When you want to save money, there are a variety of things you can do. Get a part-time job, cut all entertainment expenses and live on a bare-bones budget. But if you don't want to sacrifice your time and money, there's often an easy solution: refinancing.
Refinancing is often one of the best ways to save money without increasing your income or cutting your expenses. It involves selling your current loan to another borrower in exchange for a lower interest rate or better terms.
Many people try to refinance their home or auto loan to get a smaller monthly payment or shorter loan term – the former can add flexibility to a budget while the latter can save money on interest.
Unfortunately, refinancing is also a complex process that requires multiple forms, meetings with lenders and providing all your financial information. Even worse, it's not possible – or even a good idea – to do them both at the same time.
One of the main reasons that financial experts recommend you not try to refinance both a home loan and auto loan at the same time is because a refinance causes a hard inquiry on your credit report. A hard inquiry can cause your credit score to drop, which can affect what kind of interest rates you'll qualify for in a refinance.
"You don't want to do anything that would affect your credit in any way if refinancing or purchasing a new house – i.e. open a credit card, purchasing or refinancing a car, etc." said financial planner Clint Haynes of NextGen Wealth.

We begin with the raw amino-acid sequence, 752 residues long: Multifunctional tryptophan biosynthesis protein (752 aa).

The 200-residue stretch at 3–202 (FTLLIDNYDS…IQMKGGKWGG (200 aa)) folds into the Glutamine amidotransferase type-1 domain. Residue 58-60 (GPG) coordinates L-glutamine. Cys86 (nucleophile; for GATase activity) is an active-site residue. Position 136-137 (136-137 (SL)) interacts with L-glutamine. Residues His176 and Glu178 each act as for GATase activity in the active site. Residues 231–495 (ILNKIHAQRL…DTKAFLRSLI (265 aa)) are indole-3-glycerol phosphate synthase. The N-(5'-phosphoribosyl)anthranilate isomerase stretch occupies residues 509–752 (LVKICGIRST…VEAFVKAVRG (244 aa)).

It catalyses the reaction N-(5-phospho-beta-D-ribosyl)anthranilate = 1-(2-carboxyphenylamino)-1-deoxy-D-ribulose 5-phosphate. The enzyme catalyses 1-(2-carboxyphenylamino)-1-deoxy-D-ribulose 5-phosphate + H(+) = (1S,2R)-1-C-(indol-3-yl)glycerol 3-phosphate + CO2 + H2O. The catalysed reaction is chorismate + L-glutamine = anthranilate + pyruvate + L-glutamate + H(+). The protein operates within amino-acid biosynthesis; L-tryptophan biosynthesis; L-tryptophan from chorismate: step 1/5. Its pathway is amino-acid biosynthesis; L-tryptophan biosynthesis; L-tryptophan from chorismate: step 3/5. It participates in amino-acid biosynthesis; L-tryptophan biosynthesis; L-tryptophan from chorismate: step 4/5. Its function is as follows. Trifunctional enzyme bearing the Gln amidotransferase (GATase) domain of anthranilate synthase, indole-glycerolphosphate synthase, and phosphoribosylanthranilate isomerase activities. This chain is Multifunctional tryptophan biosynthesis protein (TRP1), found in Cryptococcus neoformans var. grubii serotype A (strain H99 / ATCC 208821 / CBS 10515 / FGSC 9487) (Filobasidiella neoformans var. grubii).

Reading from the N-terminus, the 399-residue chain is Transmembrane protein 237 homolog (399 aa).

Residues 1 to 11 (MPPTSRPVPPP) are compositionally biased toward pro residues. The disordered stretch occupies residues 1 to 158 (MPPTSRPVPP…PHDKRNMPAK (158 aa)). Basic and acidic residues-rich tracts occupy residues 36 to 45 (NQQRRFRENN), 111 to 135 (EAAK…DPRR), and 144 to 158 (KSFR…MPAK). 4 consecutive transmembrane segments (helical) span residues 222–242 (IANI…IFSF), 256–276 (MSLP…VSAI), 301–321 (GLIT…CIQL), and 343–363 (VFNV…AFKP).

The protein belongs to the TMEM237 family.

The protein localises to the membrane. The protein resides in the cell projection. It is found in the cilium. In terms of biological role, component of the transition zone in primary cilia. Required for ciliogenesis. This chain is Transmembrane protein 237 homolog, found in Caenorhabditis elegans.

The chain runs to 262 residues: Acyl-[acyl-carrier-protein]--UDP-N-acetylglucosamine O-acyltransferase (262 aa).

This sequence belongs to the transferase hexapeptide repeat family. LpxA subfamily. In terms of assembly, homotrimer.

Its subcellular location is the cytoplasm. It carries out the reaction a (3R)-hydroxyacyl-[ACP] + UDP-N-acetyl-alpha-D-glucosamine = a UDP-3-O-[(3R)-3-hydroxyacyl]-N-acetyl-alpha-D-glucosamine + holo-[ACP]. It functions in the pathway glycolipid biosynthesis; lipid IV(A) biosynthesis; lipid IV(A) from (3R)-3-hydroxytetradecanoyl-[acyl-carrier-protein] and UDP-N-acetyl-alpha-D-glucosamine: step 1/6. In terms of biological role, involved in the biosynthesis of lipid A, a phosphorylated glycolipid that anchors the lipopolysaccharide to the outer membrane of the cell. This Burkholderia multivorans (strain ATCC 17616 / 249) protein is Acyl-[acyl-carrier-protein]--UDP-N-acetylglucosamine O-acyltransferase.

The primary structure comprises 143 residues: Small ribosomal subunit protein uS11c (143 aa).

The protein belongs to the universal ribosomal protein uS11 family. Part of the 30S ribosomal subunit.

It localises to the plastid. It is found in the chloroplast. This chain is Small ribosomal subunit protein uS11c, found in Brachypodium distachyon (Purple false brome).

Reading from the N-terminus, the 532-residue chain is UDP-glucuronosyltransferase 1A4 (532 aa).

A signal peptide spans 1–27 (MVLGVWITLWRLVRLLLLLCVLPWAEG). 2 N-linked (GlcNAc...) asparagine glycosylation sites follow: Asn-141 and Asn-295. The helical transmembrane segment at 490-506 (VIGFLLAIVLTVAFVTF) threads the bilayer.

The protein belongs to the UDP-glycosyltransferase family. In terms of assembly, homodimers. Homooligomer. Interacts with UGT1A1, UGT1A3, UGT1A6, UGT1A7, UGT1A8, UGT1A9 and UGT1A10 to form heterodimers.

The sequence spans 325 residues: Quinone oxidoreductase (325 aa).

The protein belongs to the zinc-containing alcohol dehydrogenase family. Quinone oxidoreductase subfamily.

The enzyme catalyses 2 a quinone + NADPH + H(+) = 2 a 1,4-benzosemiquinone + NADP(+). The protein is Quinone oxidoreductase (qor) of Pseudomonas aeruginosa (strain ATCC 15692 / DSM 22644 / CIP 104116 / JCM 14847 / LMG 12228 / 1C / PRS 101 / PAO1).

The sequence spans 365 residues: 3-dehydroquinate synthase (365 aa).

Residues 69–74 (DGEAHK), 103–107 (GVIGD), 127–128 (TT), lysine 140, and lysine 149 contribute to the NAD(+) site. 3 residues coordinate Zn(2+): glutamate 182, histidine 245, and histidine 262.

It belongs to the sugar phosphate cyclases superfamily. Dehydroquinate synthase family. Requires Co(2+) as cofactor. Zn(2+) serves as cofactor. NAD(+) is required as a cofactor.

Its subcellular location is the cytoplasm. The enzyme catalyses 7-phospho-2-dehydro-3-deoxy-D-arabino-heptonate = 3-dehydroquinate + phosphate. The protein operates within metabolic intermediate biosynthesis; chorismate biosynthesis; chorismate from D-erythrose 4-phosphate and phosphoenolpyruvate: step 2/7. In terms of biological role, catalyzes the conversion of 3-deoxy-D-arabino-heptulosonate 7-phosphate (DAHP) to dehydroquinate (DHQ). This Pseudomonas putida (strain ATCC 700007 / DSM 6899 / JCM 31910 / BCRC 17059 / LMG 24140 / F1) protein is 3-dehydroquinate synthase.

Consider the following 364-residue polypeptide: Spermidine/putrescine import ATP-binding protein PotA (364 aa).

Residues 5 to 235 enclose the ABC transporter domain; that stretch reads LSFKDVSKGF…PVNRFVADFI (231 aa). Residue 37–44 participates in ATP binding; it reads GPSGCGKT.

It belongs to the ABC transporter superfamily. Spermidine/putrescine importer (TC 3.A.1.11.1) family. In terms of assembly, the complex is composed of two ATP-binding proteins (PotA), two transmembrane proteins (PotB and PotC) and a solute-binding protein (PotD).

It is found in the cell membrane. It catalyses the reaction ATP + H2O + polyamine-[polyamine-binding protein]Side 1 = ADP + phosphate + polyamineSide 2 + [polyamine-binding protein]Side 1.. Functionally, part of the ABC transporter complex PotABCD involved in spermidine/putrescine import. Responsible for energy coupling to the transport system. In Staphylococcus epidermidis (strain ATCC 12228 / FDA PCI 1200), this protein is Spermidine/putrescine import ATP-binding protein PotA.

Hard inquiries can stay on a credit report for two years and can impact your credit score for one year, so you need to be mindful of anything you do that will require a hard inquiry.
A Better Strategy
You have a greater chance of having a successful refinance if you wait to do them separately. If you want to refinance now because you recently improved your credit score or because interest rates have gone down, you should start by refinancing your mortgage.
Most people have mortgages that are much higher than their auto loans and are paying more interest on their mortgages than their auto loans. Refinancing your mortgage first will save you more money than refinancing your auto loan.
Because a hard inquiry can affect your credit score for one year, you should probably wait at least that amount of time before refinancing your auto loan. In the meantime, you can work on increasing your credit score in other ways, such as lowering how much credit you're using, making on-time payments and removing any other negative items.
"You're best off just refinancing your home and car one at a time," Haynes said. "It will make the process much easier, thus ensuring the transaction goes through."
After you refinance your home, you'll likely have smaller monthly payments. You can use the extra cash to pay down your mortgage faster or put it toward your auto loan – whichever has a higher interest rate or whichever will help you become debt free faster.